A resident of Los Angeles, Diamond has taken active leadership in local, national and academic philanthropic circles. His efforts are focused on the advancement of communities of color, social change, HIV/AIDS prevention and care, issues affecting the LGBT community and the national hospice movement.
Diamond has spent almost 20 years serving in a variety of leadership capacities within the Brown University Alumni Association and the Brown University Annual Fund. He is a founding board member and chair of The Blackhouse Foundation, an organization focused on the creation of a networking and education space for African-American filmmakers at international film festivals. He is a member of the Executive Leadership Council.
James R. Borynack, NHF Chair, 2007-2008
James Borynack is the chairman and chief executive of Wally Findlay Galleries International and currently owns galleries in New York, Palm Beach, Los Angeles, and Barcelona. His tenure as was board chair was marked by significant fundraising for an initiative focused on hospice’s littlest patients.
Borynack’s interest in hospice stem from his first-hand experience, when his beloved mother was nearing the end of her life. He says, “Hospice allowed my mother to accept her death and allowed all of us to let her go. She was at peace at the end and for that we have been forever grateful.”
He was able to parlay his particular passion for services for children into successfully soliciting major gifts to NHF for a wide variety of pediatric projects. He led the way with a major investment of his own, for which we are deeply grateful, and which will have a lasting impact on the field of pediatric hospice and palliative care.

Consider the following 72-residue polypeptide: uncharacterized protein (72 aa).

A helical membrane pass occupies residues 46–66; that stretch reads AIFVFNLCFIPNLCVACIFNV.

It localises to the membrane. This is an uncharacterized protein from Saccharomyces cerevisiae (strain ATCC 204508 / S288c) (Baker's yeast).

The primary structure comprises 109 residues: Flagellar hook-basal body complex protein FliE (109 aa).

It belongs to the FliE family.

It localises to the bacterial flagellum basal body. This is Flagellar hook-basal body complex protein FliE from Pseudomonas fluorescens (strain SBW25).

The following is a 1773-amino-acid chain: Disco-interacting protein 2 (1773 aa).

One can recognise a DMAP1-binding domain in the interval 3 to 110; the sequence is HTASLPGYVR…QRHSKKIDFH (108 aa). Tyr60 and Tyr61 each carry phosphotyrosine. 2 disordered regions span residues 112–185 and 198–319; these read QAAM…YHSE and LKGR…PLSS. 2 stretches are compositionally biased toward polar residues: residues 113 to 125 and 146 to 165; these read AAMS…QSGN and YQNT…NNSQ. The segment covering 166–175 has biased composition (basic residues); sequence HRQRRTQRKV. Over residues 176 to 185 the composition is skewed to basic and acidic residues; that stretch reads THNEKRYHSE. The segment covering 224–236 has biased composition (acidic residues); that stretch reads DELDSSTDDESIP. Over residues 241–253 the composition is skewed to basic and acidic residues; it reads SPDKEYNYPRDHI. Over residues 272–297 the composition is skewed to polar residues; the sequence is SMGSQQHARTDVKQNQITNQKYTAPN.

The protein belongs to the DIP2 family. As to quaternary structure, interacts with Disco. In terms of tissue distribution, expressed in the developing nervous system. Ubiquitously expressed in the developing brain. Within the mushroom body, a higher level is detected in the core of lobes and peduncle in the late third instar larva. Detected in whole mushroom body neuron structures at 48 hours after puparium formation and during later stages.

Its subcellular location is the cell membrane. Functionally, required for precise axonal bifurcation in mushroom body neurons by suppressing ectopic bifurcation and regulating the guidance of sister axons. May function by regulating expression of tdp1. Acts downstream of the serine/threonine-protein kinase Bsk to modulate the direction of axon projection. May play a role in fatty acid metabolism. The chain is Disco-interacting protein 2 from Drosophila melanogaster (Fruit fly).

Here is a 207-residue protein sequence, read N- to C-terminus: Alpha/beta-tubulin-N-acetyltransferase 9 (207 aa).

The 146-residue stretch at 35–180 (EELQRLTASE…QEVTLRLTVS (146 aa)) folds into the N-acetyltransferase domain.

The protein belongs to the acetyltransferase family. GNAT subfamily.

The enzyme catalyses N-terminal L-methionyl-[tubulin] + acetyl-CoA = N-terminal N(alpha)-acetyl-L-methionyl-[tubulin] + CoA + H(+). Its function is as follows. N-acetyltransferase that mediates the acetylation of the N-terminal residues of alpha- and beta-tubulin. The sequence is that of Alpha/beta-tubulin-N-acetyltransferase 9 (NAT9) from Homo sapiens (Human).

During his term, NHF’s annual gala was moved to coincide with NHPCO’s major Management and Leadership Conference, thus boosting attendance, increasing revenue, and decreasing costs. He also provided crucial stability during a time of staff leadership transition.
Ann Pizzuti, NHF Chair, 2005-2006
Ann Pizzuti, a longtime resident of Columbus, OH, has dedicated her life to significant community service work, focusing on end-of-life care, women’s issues, and other humanitarian causes. Prior to serving on NHF’s board, she was a board member and then chair of Hospice at Riverside and Grant, an innovative hospice program in central Ohio.
Pizzuti led the charge at NHF for the Trustees and staff to focus on building the endowment and during her tenure, NHF garnered substantial gifts earmarked for that purpose. A large portion of those funds came from a highly successful NHF fundraiser held in Columbus. Pizzuti played a key role in obtaining corporate support for that event, from previously untapped sources. “The aging Baby Boomer population gives NHF an important role in educating individuals about the impact hospice can make on patients and families. It is essential that NHF continue buildings its endowment.”
Norton Garfinkle served as the chair of NHF’s board and then its president during a time of transition. At the time of his service, he was chairman of the George Washington University Institute for Communitarian Policy Studies. Previously, as chairman of the Lamaze Institute for Family Education, Garfinkle had played a leading role in the education of thousands of hospital professionals in providing families with the knowledge to manage the first stage of life.
He therefore found instant rapport with his neighbor Zach Morfogen when their conversations turned to hospice care, and how it helped families cope with all the medical, emotional, spiritual and practical challenges of the last stage of life. “Hospice care makes a priceless contribution,” Garfinkle says.